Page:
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I am confused every time I read the Java Documentation again to that. So please try to help me in your own words.

List<Parent> list = new ArrayList<Parent>();
//Child extends Parent...
list.add(new Child());
...
...
for(Parent p: list){
    if(p.getClass().isInstance(Child)){
            Child c = (Child) p;
            c.execFuncNonExistingInParent();
    }
}

Just wanna proof the Objects inheritances from Parent, to avoid Cast Problems.

if(p.getClass().isInstance(Child.class))

or

if(Child.class.isInstance(p.getClass()))

Greatings Oekel

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if(p.getClass().isInstance(Child.class)) or if(Child.class.isInstance(p.getClass())) is the same. like (1==(2-1)) or ((2-1)==1) – Angga Jun 19 '14 at 6:30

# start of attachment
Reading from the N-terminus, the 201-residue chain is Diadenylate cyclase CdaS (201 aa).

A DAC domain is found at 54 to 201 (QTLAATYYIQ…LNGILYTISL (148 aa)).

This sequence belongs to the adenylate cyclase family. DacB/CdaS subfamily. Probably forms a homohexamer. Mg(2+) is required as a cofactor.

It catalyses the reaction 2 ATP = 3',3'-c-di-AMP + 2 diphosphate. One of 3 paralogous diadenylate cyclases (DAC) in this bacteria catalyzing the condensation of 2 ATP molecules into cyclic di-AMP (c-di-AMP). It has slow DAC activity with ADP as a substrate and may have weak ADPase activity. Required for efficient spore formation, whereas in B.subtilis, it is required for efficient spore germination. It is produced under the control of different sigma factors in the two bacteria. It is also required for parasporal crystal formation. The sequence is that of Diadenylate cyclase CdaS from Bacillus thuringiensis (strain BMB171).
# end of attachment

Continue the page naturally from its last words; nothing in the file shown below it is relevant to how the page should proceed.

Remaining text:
pClass.isInstance(child) return true means child is an instance of pClass – BlackJoker Jun 19 '14 at 6:31

That's not checking what you want to check either way round. You want:

if (Child.class.isInstance(p))

That's equivalent to:

if (p instanceof Child)

... except you can specify the class to check dynamically, rather than it being fixed at compile-time. If you do know the class at compile-time (as in your example) then just use the instanceof operator instead.

For isInstance, it's easy to tell which way round it goes, once you've remembered it as being equivalent to instanceof, because of the signature:

// In Class
public boolean isInstance(Object obj)

You want the equivalent of obj instanceof clazz, where obj can be any object reference, and clazz must be a class... so you really have to call it as clazz.isInstance(obj).

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